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Home » Memory
Identifying Faked PC100 Memories
Author: Gabriel Torres 28,190 views
Type: Tutorials Last Updated: October 25, 2004
Page: 1 of 1

The SDRAM memories are synchronized by the bus clock (clock external to processor), and as such, are classified according to the maximum operation frequency they can operate. Every SDRAM memory has a mark of this frequency, declared in nanoseconds. Many folks call this mark access time, which is not true, as the access time for SDRAM memories is a characteristic called CAS latency, but that is not written in it. The marking can be checked in the table

Marking

Maximum Operating Frequency

-15

66 MHz

-12

83 MHz

-10

100 MHz

-8

125 MHz

-7

133 MHz

It happens that when the earlier processors using the external 100 MHz bus appeared (Pentium II higher than 350 MHz and K6-2 higher than 300 MHz), the manufacturers verified that 100 MHz memories couldn't operate correctly at 100 MHz as computer kept crashing randomly. To solve this problem, a PC-100 specification was created.

All memories -15 and -12 were classified as PC66, as they can operate with processors externally clocked at 66 MHz. All memories -8 and -7 were classified as PC100, as they can operate with processors externally clocked at 100 MHz (as well as in the old 66 MHz processors). The problem stays with the -10 memories, as there are PC66 and PC100 memories using this same marking.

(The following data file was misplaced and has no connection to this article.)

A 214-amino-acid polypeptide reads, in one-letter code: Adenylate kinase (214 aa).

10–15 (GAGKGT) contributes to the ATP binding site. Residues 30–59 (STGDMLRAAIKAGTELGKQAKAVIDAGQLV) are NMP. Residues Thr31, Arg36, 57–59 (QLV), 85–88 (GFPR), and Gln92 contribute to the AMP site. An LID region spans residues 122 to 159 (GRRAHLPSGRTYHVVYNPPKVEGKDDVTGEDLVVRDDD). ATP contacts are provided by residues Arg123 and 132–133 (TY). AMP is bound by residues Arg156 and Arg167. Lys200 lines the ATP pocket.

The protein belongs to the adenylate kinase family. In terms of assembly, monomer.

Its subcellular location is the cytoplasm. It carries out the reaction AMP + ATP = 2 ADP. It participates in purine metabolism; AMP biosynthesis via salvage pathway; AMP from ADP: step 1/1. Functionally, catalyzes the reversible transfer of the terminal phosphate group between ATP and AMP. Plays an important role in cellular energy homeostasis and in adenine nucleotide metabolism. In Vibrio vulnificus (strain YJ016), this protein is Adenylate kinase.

Many memories are delivered with a label written PC100. It happens that we've received many reports from readers some fraudulent people were sticking this label in any type of SDRAM - even the 66 MHz - to sell them as if they were PC100. If you install a PC66 in a computer with a 100 MHz bus, it will keep crashing randomly. Then comes the question: how to recognize properly the PC-100 modules?

All SDRAM memories have a small configuration memory called SPD (Serial Presence Detect). Inside this small memory chip all information related to the memory chip are registered - including whether it is a PC66 or a PC100 part.

SPD chip

Figure 1: Location of the SPD chip, which holds all memory parameters.

SPD chip

Figure 2: Close-up of the SPD chip (the smaller one).

With hardware identification utilities, like Hwinfo, Everest and Sandra (all available on our download section) you can read the SPD chip contents and see what kind of memory chips your memory modules really use, as you can see in Figure 3.

PC100

Figure 3: Screenshot of Hwinfo program. The computer on this example has 128 MB of RAM, using two 64 MB memory modules, one is PC100 and the other one is PC133.

With this you can see if your memory module is really PC100 or is a relabeled PC66. If it is a relabeled PC66 and your CPU runs externally at 100 MHz, replace it with a PC100 part.

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